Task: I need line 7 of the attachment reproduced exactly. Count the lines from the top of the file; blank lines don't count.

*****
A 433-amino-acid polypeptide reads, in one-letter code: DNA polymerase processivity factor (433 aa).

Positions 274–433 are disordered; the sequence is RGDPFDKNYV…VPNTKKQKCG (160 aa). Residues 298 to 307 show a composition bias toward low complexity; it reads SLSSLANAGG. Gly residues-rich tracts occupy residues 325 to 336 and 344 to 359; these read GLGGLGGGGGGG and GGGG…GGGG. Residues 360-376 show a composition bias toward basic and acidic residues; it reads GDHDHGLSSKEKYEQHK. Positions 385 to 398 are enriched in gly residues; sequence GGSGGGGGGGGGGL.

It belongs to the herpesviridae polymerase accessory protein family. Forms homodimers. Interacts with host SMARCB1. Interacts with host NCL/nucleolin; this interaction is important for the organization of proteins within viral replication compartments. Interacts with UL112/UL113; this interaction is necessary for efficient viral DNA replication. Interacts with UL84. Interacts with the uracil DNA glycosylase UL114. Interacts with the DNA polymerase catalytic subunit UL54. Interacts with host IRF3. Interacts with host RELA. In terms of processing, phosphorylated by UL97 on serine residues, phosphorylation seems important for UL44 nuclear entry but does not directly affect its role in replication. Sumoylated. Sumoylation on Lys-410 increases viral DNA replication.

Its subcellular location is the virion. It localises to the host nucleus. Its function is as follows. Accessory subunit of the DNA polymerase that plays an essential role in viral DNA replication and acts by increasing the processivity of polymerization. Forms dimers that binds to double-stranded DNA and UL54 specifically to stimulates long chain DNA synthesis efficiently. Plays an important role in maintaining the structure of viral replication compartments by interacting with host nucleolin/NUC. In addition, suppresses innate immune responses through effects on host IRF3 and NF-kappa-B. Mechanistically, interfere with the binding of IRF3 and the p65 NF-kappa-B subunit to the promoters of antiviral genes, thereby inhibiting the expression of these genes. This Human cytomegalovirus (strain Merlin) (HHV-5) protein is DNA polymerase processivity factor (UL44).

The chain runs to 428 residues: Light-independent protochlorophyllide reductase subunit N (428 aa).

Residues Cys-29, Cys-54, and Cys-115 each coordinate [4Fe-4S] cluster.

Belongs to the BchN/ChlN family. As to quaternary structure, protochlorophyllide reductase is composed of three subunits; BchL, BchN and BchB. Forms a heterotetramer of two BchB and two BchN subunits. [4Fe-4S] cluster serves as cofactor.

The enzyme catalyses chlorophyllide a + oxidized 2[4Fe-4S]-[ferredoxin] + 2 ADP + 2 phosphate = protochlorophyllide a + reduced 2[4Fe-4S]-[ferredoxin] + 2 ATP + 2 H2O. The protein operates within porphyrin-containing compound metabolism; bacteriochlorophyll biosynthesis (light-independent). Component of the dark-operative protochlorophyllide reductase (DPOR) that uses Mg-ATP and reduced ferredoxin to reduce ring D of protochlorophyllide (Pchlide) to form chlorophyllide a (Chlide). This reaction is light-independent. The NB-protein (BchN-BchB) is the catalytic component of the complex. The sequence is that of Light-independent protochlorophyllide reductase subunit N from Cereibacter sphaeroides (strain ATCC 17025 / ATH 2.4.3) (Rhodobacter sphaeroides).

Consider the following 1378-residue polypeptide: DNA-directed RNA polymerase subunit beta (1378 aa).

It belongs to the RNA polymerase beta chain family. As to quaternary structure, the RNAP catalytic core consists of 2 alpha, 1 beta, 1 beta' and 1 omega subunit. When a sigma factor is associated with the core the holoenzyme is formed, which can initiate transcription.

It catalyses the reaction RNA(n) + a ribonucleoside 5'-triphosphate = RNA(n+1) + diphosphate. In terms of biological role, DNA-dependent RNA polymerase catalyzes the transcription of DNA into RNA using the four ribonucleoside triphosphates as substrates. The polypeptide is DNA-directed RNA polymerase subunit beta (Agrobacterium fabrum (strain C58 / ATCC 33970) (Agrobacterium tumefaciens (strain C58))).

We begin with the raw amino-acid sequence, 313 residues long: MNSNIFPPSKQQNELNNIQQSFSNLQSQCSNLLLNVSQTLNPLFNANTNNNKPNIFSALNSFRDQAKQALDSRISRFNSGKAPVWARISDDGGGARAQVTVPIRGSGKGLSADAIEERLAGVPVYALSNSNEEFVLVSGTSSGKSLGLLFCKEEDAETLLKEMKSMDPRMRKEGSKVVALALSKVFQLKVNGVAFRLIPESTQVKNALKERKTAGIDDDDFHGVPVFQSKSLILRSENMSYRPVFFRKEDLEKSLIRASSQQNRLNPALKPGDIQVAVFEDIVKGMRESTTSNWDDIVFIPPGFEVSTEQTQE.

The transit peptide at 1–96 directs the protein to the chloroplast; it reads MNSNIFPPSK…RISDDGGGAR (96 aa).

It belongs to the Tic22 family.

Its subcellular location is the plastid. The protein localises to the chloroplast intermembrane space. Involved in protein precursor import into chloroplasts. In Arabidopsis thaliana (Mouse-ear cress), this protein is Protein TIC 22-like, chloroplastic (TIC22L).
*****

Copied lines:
Belongs to the BchN/ChlN family. As to quaternary structure, protochlorophyllide reductase is composed of three subunits; BchL, BchN and BchB. Forms a heterotetramer of two BchB and two BchN subunits. [4Fe-4S] cluster serves as cofactor.